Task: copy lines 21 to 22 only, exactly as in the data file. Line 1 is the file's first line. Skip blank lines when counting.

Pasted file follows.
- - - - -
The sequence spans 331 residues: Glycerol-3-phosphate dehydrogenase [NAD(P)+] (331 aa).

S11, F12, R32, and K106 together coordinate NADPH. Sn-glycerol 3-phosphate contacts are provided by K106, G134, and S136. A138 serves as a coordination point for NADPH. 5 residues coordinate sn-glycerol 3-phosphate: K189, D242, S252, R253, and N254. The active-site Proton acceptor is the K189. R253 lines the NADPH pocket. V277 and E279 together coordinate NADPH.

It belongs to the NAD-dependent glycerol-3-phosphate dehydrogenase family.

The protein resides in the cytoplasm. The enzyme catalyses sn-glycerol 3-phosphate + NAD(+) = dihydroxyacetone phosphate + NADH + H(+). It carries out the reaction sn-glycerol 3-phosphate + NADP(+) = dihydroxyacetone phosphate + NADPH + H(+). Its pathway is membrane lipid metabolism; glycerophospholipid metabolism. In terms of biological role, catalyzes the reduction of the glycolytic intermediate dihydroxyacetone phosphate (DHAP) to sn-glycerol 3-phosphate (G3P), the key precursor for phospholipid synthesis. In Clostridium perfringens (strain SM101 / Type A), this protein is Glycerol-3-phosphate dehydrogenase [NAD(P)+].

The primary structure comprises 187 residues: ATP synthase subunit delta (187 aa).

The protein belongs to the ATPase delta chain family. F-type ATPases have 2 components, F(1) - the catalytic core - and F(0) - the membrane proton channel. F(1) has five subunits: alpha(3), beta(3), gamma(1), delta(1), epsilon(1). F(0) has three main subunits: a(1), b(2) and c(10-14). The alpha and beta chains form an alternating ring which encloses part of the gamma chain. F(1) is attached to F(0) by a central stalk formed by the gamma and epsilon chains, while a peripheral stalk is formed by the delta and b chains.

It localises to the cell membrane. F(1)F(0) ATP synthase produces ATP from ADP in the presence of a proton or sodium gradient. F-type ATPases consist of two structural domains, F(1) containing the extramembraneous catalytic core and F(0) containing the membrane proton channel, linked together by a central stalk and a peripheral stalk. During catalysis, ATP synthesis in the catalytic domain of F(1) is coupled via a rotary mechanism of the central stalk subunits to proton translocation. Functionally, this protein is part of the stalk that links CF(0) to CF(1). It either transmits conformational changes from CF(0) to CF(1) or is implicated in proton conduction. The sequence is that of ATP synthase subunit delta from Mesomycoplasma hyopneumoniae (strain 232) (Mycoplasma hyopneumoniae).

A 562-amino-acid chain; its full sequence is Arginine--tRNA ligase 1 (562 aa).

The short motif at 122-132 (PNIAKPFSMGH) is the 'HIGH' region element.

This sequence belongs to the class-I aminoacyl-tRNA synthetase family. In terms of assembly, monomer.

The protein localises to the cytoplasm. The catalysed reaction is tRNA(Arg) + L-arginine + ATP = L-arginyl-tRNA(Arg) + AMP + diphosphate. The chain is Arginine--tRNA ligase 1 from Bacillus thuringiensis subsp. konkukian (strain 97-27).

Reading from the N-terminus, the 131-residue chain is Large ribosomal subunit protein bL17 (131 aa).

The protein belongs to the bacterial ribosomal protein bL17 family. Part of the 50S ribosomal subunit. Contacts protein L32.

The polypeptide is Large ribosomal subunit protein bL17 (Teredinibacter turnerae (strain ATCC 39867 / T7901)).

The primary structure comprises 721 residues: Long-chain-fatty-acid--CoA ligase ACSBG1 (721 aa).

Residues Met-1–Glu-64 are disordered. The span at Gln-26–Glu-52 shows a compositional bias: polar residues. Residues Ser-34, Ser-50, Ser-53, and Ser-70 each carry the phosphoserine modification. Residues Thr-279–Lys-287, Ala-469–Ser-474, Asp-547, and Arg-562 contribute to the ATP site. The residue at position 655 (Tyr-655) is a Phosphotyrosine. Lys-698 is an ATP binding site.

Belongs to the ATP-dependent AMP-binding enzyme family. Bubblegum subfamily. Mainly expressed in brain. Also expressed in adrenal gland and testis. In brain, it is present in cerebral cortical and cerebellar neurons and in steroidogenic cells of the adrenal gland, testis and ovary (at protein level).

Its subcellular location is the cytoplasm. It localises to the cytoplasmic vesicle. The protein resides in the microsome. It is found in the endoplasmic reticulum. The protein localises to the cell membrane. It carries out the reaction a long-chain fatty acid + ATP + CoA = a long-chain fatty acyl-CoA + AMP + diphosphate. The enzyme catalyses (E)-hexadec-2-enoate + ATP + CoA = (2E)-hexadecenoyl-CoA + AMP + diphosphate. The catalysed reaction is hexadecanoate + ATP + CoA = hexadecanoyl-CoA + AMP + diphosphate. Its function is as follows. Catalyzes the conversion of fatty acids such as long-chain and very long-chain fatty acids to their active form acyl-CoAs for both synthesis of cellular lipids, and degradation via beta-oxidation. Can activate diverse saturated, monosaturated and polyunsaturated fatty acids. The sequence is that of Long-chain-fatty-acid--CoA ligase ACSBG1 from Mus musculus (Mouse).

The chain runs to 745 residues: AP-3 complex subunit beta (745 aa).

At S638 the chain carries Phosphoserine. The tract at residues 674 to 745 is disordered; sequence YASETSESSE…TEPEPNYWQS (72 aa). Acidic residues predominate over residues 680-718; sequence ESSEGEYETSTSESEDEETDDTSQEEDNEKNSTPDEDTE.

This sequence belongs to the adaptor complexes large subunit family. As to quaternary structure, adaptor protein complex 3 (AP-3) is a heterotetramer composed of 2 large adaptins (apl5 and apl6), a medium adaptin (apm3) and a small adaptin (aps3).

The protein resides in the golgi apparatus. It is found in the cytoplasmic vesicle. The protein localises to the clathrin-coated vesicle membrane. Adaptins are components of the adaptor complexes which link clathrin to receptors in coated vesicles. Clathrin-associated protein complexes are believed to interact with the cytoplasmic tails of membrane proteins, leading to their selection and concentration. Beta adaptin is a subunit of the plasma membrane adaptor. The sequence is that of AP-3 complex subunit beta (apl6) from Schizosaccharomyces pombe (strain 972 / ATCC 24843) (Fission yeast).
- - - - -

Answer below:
This sequence belongs to the adaptor complexes large subunit family. As to quaternary structure, adaptor protein complex 3 (AP-3) is a heterotetramer composed of 2 large adaptins (apl5 and apl6), a medium adaptin (apm3) and a small adaptin (aps3).

The protein resides in the golgi apparatus. It is found in the cytoplasmic vesicle. The protein localises to the clathrin-coated vesicle membrane. Adaptins are components of the adaptor complexes which link clathrin to receptors in coated vesicles. Clathrin-associated protein complexes are believed to interact with the cytoplasmic tails of membrane proteins, leading to their selection and concentration. Beta adaptin is a subunit of the plasma membrane adaptor. The sequence is that of AP-3 complex subunit beta (apl6) from Schizosaccharomyces pombe (strain 972 / ATCC 24843) (Fission yeast).